The first day of the Chinese New Year in the jiazi year, the Year of the Rat which immediately follows the Year of the Pig, fell on Tuesday 5 February 1924, which was 15 days after the zhaocai jinbao inscription was made. (In 2019, it will fall on the same day in February.) Were the Chinese crew, presumably detained at the Quarters for Asiatics, where P14, P15 and P16 were three adjoining dormitories crammed with bunk beds, still in quarantine then? Or had they already been released and were celebrating Chinese New Year aboard Eastern in its Hong Kong-bound voyage?
[work in progress]
23 December is the first day of my present sojourn at the former Quarantine Station. Unbeknownst to me until today, it was also the 95th anniversary of the 1923 quarantine of SS Eastern. After coming to stay here for nearly ten years, I am no stranger to the mysterious ways of North Head, a very sacred site of the Gai-mariagal people. May the primacy of their heritage at North Head never be forgotten. May the integrity of Asian heritage in Australian quarantine stations be honoured always.
Just as there is black history to Australian history, a “yellow”, or East Asian, history needs to be told in the spirit of full unconcealment in the aletheia of truth – while at the same time being aware of the interplay between concealment and hiddenness in our primordially existential engagement with the phenomenon of truth.
As long as there is human history, the story of truth can never cease to be told.
Only a few decades after the beginning of human quarantine history in Australia at North Head in the Colony of New South Wales in 1828, an East Asian aspect became interwoven with the mainstream discourse on public health that those in power tried to keep “white” – mainly in the form of the “Chinese question”, i.e. the admissibility or otherwise of East Asians into Australia’s Identitätsraum, an entity that is imagined and referred to in speech and writing, yet at the same time thoroughly, if not primally, visceral. Race talks.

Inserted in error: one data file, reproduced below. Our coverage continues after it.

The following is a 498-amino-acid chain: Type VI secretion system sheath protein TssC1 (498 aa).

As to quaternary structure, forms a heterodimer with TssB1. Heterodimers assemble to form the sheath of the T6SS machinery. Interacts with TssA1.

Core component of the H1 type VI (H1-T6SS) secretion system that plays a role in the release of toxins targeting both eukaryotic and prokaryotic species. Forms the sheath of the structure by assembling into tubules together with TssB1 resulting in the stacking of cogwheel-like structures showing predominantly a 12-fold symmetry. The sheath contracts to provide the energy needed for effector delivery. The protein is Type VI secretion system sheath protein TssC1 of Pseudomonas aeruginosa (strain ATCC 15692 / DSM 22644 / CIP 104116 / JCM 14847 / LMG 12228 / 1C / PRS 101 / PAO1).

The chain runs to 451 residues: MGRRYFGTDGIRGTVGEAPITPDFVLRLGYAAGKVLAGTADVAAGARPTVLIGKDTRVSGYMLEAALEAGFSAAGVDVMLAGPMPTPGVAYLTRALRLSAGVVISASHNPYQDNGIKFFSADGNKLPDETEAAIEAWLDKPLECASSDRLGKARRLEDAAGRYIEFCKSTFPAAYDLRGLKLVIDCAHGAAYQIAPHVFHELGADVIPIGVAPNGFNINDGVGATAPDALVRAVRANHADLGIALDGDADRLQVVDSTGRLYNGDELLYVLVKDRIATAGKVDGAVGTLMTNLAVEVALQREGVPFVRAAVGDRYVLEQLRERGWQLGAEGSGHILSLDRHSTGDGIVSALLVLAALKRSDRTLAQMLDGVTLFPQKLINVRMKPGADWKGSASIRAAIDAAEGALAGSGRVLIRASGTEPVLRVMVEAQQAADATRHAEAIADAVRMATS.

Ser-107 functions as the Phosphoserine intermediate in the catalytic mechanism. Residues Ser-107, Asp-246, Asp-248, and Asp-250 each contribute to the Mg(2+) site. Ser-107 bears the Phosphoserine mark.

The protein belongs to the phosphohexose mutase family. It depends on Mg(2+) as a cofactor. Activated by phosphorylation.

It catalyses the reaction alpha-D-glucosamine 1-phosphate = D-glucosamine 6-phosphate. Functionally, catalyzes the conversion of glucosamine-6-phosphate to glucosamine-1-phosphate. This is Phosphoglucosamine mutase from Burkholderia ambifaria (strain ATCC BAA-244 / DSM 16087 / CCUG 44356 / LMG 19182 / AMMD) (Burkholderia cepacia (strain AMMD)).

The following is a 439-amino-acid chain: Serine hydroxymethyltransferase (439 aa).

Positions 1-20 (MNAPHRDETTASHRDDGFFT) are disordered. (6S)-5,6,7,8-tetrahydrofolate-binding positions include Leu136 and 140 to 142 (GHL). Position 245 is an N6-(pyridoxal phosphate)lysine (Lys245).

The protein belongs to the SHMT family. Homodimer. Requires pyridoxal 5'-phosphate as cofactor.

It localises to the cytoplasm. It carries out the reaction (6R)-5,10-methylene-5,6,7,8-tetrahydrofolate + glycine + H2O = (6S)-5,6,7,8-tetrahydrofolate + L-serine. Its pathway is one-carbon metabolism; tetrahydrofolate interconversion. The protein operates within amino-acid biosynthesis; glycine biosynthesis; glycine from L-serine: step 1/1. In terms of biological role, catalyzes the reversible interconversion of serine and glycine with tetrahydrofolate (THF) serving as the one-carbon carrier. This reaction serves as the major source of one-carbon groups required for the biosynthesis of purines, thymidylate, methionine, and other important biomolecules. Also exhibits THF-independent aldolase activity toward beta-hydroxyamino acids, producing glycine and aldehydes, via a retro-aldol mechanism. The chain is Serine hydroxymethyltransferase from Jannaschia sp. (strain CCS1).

This “whiteness” continues to this day with the established discourse on the history of public health in Australia, even if the norm in academia is that this “whiteness” is a reflective critique of past racist injustices. Yet in careful readings of the products of this “white” discourse, especially by “people of colour”, intellectual blind spots can be detected here and there. After all, a complete self-transparency in aletheia is, according to phenomenological philosophy, an impossible ideal. Regardless of one’s own cultural background and genetic make-up, one can only try one’s best – the moral imperative here is to admit one’s limitations in the methodology of one’s discourse and not to wield the power-imbued yardstick of universal truth, which can exclude and suppress voices of less social power.
Australia, it is time for a resourceful cultural and racial diversity in the established canon of academic and other forms of public discourse.
Installed and revealed in Liverpool, UK, 2006, the following is the text from a commemorative plaque to Chinese mariners who once lived and worked in that important seaport city:
“To the Chinese merchant seamen who served this country well during both world wars, for those who gave their lives for this country – thank you.